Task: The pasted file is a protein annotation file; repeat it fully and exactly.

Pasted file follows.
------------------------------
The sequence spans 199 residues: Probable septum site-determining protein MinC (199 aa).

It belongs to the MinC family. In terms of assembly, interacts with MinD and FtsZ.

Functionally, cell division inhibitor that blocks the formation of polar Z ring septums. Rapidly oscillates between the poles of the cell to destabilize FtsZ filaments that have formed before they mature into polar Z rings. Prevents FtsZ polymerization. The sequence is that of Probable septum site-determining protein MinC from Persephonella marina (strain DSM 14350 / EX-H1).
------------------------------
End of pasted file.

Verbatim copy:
The sequence spans 199 residues: Probable septum site-determining protein MinC (199 aa).

It belongs to the MinC family. In terms of assembly, interacts with MinD and FtsZ.

Functionally, cell division inhibitor that blocks the formation of polar Z ring septums. Rapidly oscillates between the poles of the cell to destabilize FtsZ filaments that have formed before they mature into polar Z rings. Prevents FtsZ polymerization. The sequence is that of Probable septum site-determining protein MinC from Persephonella marina (strain DSM 14350 / EX-H1).